In sixteenth-century literary studies, early Reformed Protestantism has been characterized as hostile to literary creation and suspicious of images, broadly conceived. As a result, the vivid word pictures throughout the varied oeuvre of Theodore Agrippa d’Aubigné (1552–1630), self-proclaimed Huguenot, have led scholars to read his works as the rants of a religious renegade. However, the recent historical research of Philip Benedict and the theological scholarship of Richard Muller, among others, suggest greater flexibility within that theological tradition and require that we revise our characterization of Reformation-era Protestant culture. In light of this altered historical, cultural, and theological landscape, I offer a rereading of two key features of Aubigné’s literature: ekphrasis and the eyewitness. Although they manifest differently in epic poetry (Les Tragiques), satirical fiction (Les Avantures du Baron de Fæneste), autobiography (Sa vie à ses enfants), and history (Histoire universelle), seeing and testifying consistently construct the reader as a witness in and to the text. The figure of the eyewitness raises questions concerning the reliability of human testimony and the responsibility implied by being a witness. The feature of visuality entails assumptions—at the forefront of the early modern Eucharist debate—regarding the capabilities of language to communicate truth and the transformative power of reading. My analysis therefore highlights the intimate interaction between literature and culture, particularly the visual arts, in the domains of religious conflict and the polemics of minority histories. The comparison across genres reveals a testimonial framework that raises language to the level of seeing and therefore implicates the reader as eyewitnesses across space and time.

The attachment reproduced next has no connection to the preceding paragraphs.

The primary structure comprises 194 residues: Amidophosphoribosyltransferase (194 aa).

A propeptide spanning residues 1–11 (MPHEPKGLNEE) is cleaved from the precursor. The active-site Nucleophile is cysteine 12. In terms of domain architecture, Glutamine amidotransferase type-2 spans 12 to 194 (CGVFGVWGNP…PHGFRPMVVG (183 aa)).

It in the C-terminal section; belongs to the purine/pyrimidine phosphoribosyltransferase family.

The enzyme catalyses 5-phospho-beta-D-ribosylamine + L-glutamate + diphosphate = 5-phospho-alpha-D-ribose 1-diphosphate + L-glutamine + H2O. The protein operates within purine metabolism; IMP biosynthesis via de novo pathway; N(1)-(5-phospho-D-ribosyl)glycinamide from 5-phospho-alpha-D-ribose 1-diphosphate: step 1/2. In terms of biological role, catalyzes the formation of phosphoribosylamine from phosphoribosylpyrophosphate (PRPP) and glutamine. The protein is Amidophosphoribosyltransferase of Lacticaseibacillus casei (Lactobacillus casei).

|School Location:||United States -- New Jersey|
|Source:||DAI-A 71/06, Dissertation Abstracts International|
|Keywords:||Agrippa d'Aubigne, Theodore, Ekphrasis, Image, Religious conflict, Testimony, Witness|
Copyright in each Dissertation and Thesis is retained by the author. All Rights Reserved
The supplemental file or files you are about to download were provided to ProQuest by the author as part of a
dissertation or thesis. The supplemental files are provided "AS IS" without warranty. ProQuest is not responsible for the
content, format or impact on the supplemental file(s) on our system. in some cases, the file type may be unknown or
may be a .exe file. We recommend caution as you open such files.
Copyright of the original materials contained in the supplemental file is retained by the author and your access to the
supplemental files is subject to the ProQuest Terms and Conditions of use.
Depending on the size of the file(s) you are downloading, the system may take some time to download them. Please be